Week 8b - Also we have E = h!E = h since!t 1 E = h h!t!E!t...

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Also we have Equations (I) and (II) are basic formulations of the uncertainty principle. e.g. the product ! p x ! x cannot be infinitesimally small but must equal in magnitude at least Planck's constant, h. Likewise for ! E ! t. E = h ! " ! E = h ! ! since ! t ! ! # 1 " ! E = h ! ! # h ! t " ! E ! t # h (II) In text books sometimes see: ! p ! x " h 2 = h 4 # ! E ! t " h 2 This comes about from a more precise determination.
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These fundamental limitations show that if we use a particle description for electromagnetic (e.m.) radiation or a particle to explain a phenomenon then the wave aspect is suppressed and vice versa. ! p x " h ! x = # For ! t = 0 then: ! E ! t " h => ! E = and since ! E = h ! ! ! ! -> ! ! and therefore the wave aspect is suppressed since all the quantities ! , E, " and p ( )) > # ) are completely uncertain. For example, if the particle nature of say an electron is to be displayed, both ! x and ! t must be zero: i.e ! x = 0 then: ! p x ! x " h Also we have ! p x = h " 2 !" so !" = # .
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Alternatively, if the wave characteristics of a particle or e.m. radiation are to be defined perfectly then ! ! = 0 and ! " = 0 (so that ! E = 0 and ! p = 0) and the particle characteristics of precise location in space and time are completely uncertain. Therefore, as first pointed out by Bohr , the wave-particle duality is complementary rather than contradictory. As different as they are, both wave and particle aspects are required and they complement each other to fully describe matter or electromagnetic radiation. The uncertainty principle is a direct consequence of the wave character of moving bodies (particles) and has nothing to do with experimental uncertainties or how good the measuring equipment is!
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Examples 1. electron v = 300 m/sec ! v = 0.010% i.e. velocity accurate to 0.010% p = mv = (9.11 x 10 -31 kg) x 300 m/sec = 2.7 x 10 -28 kg m/sec & ! uncertainty in momentum ! P is also 0.010% since ! p = m ! v ! ! p = 0.010 100 x 2.7 x 10 -28 kg.m sec = 2.7 x 10 -32 kg m/sec Hence the minimum uncertainty in position is _______________________________ ! x = h ! p = 6.6 x 10 -34 J.S 2.7 x 10 -32 kg m/s = 2.4 cm. 2. Bullet v = 300 m/sec m = 50 gm ! v= 0.010% p = mv = 15 kg m/sec. ! p = 0.010 100 x 15 kg.m sec = 1.5 x 10 -3 kg.m/sec hence ! x = 6.6 x 10 -34 J.S. 1.5 x 10 -3 kg.m/sec = 4.4 x 10 -31 m.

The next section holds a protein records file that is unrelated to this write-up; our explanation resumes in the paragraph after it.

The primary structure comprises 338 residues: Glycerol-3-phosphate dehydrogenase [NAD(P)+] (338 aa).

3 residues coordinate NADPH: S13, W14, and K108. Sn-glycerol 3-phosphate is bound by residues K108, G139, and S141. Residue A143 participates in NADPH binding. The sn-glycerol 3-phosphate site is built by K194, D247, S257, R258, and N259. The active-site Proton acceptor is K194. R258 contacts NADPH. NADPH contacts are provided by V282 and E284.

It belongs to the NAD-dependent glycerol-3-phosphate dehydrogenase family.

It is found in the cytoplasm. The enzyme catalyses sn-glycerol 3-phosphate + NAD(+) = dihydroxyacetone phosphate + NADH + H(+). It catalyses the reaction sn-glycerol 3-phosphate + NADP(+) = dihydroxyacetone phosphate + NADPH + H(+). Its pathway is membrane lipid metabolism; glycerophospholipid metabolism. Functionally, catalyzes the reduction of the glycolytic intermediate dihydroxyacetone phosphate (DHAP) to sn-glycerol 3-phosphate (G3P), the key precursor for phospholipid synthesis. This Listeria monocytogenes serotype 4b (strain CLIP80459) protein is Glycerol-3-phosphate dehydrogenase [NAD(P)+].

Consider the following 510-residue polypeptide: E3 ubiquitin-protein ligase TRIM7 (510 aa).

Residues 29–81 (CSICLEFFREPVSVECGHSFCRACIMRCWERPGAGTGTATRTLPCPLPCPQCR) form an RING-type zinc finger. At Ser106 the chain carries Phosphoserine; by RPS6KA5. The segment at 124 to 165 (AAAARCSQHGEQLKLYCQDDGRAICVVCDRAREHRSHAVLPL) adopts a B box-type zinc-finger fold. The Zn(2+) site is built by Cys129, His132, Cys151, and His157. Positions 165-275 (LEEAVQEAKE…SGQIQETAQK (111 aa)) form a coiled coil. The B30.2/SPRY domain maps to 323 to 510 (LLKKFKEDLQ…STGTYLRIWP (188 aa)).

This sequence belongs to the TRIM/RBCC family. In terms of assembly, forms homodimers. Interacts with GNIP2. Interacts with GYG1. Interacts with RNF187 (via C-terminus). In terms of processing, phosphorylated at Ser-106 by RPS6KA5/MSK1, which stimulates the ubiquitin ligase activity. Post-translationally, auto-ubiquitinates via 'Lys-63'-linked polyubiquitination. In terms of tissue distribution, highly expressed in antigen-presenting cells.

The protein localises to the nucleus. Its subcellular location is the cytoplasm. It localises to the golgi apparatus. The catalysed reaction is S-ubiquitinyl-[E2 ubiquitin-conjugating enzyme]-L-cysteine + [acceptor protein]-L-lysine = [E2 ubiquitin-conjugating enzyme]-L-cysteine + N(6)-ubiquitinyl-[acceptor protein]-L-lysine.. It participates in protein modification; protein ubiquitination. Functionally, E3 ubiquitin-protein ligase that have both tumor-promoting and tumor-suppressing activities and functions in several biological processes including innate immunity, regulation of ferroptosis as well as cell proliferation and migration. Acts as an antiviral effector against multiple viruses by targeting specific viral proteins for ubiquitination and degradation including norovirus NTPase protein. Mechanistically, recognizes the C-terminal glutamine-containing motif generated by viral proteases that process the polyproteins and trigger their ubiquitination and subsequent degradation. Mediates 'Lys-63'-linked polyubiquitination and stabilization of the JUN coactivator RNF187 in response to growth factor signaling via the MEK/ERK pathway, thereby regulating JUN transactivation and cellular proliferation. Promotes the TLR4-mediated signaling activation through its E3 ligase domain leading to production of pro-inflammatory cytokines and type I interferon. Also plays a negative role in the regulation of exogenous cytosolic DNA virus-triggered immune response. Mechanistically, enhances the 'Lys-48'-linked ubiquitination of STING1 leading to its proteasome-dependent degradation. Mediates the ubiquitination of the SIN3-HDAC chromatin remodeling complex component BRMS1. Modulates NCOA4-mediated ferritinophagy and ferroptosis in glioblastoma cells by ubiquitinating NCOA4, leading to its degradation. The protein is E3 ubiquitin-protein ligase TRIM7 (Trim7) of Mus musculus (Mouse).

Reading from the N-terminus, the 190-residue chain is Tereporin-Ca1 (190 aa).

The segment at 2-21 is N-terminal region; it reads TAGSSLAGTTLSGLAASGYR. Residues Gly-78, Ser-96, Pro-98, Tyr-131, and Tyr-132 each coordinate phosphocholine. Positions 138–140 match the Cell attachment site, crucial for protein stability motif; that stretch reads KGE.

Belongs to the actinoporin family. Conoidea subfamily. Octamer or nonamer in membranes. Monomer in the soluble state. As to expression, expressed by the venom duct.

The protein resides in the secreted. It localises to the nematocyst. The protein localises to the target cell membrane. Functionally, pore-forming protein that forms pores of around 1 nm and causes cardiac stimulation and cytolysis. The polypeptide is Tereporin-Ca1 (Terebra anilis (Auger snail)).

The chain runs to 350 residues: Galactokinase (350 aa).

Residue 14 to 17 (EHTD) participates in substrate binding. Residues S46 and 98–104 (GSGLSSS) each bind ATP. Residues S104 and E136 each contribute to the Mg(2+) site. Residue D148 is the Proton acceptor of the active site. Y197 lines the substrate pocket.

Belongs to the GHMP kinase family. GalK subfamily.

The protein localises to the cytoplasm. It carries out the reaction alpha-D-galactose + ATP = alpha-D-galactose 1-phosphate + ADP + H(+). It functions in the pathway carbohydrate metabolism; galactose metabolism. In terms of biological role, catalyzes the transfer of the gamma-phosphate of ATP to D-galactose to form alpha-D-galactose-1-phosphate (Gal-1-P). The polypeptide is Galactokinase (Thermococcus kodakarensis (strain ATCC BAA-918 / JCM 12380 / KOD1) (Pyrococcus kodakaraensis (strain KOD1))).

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This is beyond possibility of measurement! This is beyond possibility of measurement! So if the bullets velocity is known to within 0.010% then we can determine exactly where the bullet is! - h 2 2 m " 2 " x 2 # $ % & ( ) ( x , y , z ) + V ( x ) ) ( x ) = E ) ( x ) Schrödinger Wave equation 1925 In order to account for the wave nature of particles, a new mechanics was developed (wave mechanics) to give the following equation of motion: This is called the time independent Schrödinger Equation and is the equation of motion for systems with quantum characteristics. In wave mechanics it replaces Newton’s Laws (i.e. ). The solutions of the time- independent equation gives stationary states i.e. energy states that do not depend upon time or have a definite energy for a long time m d 2 x dt 2 = " F
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To demonstrate how the Schrödinger equation can be used to give energies, lets look at the problem of an electron trapped in an infinite potential well. (Similar to the particle in the box.) We wish to find the $ ’s which satisfy this system. We look for solutions to the time independent S.E.
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